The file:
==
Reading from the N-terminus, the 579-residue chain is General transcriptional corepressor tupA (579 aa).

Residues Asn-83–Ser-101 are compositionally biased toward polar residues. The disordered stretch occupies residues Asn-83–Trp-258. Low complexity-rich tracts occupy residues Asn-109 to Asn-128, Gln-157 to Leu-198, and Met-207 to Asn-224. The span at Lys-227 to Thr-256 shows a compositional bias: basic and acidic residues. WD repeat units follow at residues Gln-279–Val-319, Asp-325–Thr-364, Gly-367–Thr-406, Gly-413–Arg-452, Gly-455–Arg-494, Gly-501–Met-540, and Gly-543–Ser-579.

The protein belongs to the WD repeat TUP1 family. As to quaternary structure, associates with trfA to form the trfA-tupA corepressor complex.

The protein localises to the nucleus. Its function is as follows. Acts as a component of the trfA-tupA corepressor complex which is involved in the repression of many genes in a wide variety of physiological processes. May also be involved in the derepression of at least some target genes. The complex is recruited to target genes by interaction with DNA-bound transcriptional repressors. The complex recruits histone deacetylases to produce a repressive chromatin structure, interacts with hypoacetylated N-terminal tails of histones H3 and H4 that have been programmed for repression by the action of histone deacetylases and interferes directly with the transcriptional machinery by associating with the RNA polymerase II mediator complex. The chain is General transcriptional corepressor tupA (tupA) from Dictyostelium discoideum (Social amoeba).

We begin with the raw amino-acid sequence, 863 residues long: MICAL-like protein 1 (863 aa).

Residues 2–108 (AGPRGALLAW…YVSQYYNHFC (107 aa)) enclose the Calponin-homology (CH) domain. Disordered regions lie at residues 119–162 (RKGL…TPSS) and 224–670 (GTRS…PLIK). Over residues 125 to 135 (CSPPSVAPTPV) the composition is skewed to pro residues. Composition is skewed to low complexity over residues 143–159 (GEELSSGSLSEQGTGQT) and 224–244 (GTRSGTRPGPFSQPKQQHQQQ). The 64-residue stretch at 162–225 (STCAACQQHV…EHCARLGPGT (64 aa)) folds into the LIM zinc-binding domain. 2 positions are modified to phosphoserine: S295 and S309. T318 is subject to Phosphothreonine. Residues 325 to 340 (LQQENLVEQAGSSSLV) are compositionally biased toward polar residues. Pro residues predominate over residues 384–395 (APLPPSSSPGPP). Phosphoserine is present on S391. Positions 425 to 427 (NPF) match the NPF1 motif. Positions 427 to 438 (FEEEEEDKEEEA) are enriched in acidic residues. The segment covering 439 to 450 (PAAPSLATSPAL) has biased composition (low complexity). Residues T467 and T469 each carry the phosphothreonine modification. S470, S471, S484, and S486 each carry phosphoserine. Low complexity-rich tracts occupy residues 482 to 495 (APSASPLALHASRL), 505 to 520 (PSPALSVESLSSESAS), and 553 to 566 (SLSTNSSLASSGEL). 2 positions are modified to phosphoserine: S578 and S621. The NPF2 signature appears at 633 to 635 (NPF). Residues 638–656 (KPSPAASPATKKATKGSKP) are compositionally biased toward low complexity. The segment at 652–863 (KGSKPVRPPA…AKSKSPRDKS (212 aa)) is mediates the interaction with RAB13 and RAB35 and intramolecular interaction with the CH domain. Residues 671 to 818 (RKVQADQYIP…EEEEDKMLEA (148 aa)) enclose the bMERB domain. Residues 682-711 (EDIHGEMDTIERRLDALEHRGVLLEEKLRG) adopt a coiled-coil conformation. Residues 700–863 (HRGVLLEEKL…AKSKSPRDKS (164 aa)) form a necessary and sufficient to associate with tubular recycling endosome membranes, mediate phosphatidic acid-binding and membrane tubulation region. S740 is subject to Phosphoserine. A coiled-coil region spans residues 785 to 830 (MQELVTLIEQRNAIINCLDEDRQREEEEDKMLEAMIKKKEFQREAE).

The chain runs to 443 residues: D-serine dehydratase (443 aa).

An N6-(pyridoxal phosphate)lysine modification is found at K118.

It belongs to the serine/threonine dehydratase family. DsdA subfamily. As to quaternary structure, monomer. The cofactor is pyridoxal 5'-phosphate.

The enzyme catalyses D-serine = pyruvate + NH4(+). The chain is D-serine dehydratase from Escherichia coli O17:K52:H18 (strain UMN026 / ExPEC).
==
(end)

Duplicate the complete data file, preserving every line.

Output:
Reading from the N-terminus, the 579-residue chain is General transcriptional corepressor tupA (579 aa).

Residues Asn-83–Ser-101 are compositionally biased toward polar residues. The disordered stretch occupies residues Asn-83–Trp-258. Low complexity-rich tracts occupy residues Asn-109 to Asn-128, Gln-157 to Leu-198, and Met-207 to Asn-224. The span at Lys-227 to Thr-256 shows a compositional bias: basic and acidic residues. WD repeat units follow at residues Gln-279–Val-319, Asp-325–Thr-364, Gly-367–Thr-406, Gly-413–Arg-452, Gly-455–Arg-494, Gly-501–Met-540, and Gly-543–Ser-579.

The protein belongs to the WD repeat TUP1 family. As to quaternary structure, associates with trfA to form the trfA-tupA corepressor complex.

The protein localises to the nucleus. Its function is as follows. Acts as a component of the trfA-tupA corepressor complex which is involved in the repression of many genes in a wide variety of physiological processes. May also be involved in the derepression of at least some target genes. The complex is recruited to target genes by interaction with DNA-bound transcriptional repressors. The complex recruits histone deacetylases to produce a repressive chromatin structure, interacts with hypoacetylated N-terminal tails of histones H3 and H4 that have been programmed for repression by the action of histone deacetylases and interferes directly with the transcriptional machinery by associating with the RNA polymerase II mediator complex. The chain is General transcriptional corepressor tupA (tupA) from Dictyostelium discoideum (Social amoeba).

We begin with the raw amino-acid sequence, 863 residues long: MICAL-like protein 1 (863 aa).

Residues 2–108 (AGPRGALLAW…YVSQYYNHFC (107 aa)) enclose the Calponin-homology (CH) domain. Disordered regions lie at residues 119–162 (RKGL…TPSS) and 224–670 (GTRS…PLIK). Over residues 125 to 135 (CSPPSVAPTPV) the composition is skewed to pro residues. Composition is skewed to low complexity over residues 143–159 (GEELSSGSLSEQGTGQT) and 224–244 (GTRSGTRPGPFSQPKQQHQQQ). The 64-residue stretch at 162–225 (STCAACQQHV…EHCARLGPGT (64 aa)) folds into the LIM zinc-binding domain. 2 positions are modified to phosphoserine: S295 and S309. T318 is subject to Phosphothreonine. Residues 325 to 340 (LQQENLVEQAGSSSLV) are compositionally biased toward polar residues. Pro residues predominate over residues 384–395 (APLPPSSSPGPP). Phosphoserine is present on S391. Positions 425 to 427 (NPF) match the NPF1 motif. Positions 427 to 438 (FEEEEEDKEEEA) are enriched in acidic residues. The segment covering 439 to 450 (PAAPSLATSPAL) has biased composition (low complexity). Residues T467 and T469 each carry the phosphothreonine modification. S470, S471, S484, and S486 each carry phosphoserine. Low complexity-rich tracts occupy residues 482 to 495 (APSASPLALHASRL), 505 to 520 (PSPALSVESLSSESAS), and 553 to 566 (SLSTNSSLASSGEL). 2 positions are modified to phosphoserine: S578 and S621. The NPF2 signature appears at 633 to 635 (NPF). Residues 638–656 (KPSPAASPATKKATKGSKP) are compositionally biased toward low complexity. The segment at 652–863 (KGSKPVRPPA…AKSKSPRDKS (212 aa)) is mediates the interaction with RAB13 and RAB35 and intramolecular interaction with the CH domain. Residues 671 to 818 (RKVQADQYIP…EEEEDKMLEA (148 aa)) enclose the bMERB domain. Residues 682-711 (EDIHGEMDTIERRLDALEHRGVLLEEKLRG) adopt a coiled-coil conformation. Residues 700–863 (HRGVLLEEKL…AKSKSPRDKS (164 aa)) form a necessary and sufficient to associate with tubular recycling endosome membranes, mediate phosphatidic acid-binding and membrane tubulation region. S740 is subject to Phosphoserine. A coiled-coil region spans residues 785 to 830 (MQELVTLIEQRNAIINCLDEDRQREEEEDKMLEAMIKKKEFQREAE).

The chain runs to 443 residues: D-serine dehydratase (443 aa).

An N6-(pyridoxal phosphate)lysine modification is found at K118.

It belongs to the serine/threonine dehydratase family. DsdA subfamily. As to quaternary structure, monomer. The cofactor is pyridoxal 5'-phosphate.

The enzyme catalyses D-serine = pyruvate + NH4(+). The chain is D-serine dehydratase from Escherichia coli O17:K52:H18 (strain UMN026 / ExPEC).